Racaniello doesn’t think the U.S. is in great danger of enduring a new wave of deadly COVID infections due to the Delta strain. He also thinks it is unwise to put too much stock in the existing data about certain strains being “more contagious, more virulent.”
“I don’t think they have been well studied at all,” said Racaniello. “The problem with this pandemic is, information comes out really quickly and circulates. Variants displace other variants, and spread. The vaccines protect against moderate to severe disease, so I think the message is, the variants are not an issue if you’re vaccinated. People who are kind of on the fence about getting vaccinated: Get vaccinated.”
Indian Delta variant could create two Americas, experts warn
As of Friday, the Delta variant first identified in India accounted for 10 percent of new U.S. cases, but it is highly contagious, and the CDC expects it to dominate in a matter of weeks. Strong regional variations in vaccination coverage have emerged after doses were made available to all adults, with liberal states in the Northeast vaccinated at nearly double the rate of conservative strongholds in the Deep South. 'I call it two COVID nations,' Peter Hotez, a vaccine researcher at Baylor College of Medicine in Houston, told BuzzFeed News.
Even though the existing vaccines appear to be extremely effective so far against all of the known COVID variants—including Delta—that “doesn’t mean they will keep doing well against variants we haven’t seen yet,” according to Siobhain Duffy, a professor at Rutgers University who studies viral evolution and mutation.
But, Duffy told The Daily Beast, developing updated versions of the vaccines to fight newly emergent variants won’t require scientists to start from scratch each time. The mRNA vaccines being used in the U.S. are very easy to update, she said, likening it to “cutting and pasting whichever spike protein you need to have a vaccine against.”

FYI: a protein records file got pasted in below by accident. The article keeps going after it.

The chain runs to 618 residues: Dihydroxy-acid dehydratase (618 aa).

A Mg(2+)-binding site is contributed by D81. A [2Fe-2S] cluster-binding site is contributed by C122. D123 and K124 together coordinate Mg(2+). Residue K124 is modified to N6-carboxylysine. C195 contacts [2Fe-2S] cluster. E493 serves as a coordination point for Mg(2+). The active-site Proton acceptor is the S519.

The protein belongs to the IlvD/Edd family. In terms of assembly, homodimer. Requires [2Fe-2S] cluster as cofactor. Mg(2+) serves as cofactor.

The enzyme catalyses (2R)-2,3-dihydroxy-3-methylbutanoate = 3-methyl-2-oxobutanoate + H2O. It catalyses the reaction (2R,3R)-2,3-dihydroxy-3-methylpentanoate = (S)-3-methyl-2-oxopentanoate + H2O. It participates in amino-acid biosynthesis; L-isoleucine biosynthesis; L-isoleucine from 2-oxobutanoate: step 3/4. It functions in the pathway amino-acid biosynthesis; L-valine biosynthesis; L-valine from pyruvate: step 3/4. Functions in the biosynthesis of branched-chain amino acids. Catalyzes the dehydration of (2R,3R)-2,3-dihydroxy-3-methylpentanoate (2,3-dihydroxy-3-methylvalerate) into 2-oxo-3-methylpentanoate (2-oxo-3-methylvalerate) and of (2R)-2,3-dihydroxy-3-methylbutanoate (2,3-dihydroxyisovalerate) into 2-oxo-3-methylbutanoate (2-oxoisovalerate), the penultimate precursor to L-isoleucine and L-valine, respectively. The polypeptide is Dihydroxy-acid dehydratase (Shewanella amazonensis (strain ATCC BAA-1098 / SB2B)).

“We have experience that some diseases need updated vaccines frequently,” said Duffy, noting that the flu shot changes every year to reflect new strains. “COVID is a global problem. No matter how successful we are at vaccinating in the U.S., viral evolution anywhere is a threat to the health of Americans. Every single COVID infection is another chance for the virus to mutate and develop another variant of concern. The best way to make sure the vaccines keep working is to get our case rates as low as possible.”
Said Krogan, “We know so little about COVID on so many levels, we’re kind of throwing the kitchen sink at it right now. The virus has always been a few steps ahead of us. We need to get a few steps ahead of it.”
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Delta COVID Variant Concerns Delay Israel Reopening to Travelers .
New outbreaks in Israel have been attributed to the more-infectious delta variant, which has caused the country to delay reopening to travelers.Israel began allowing groups of vaccinated tourists to enter in May, provided they were tested before boarding flights to Israel and had proof of vaccination.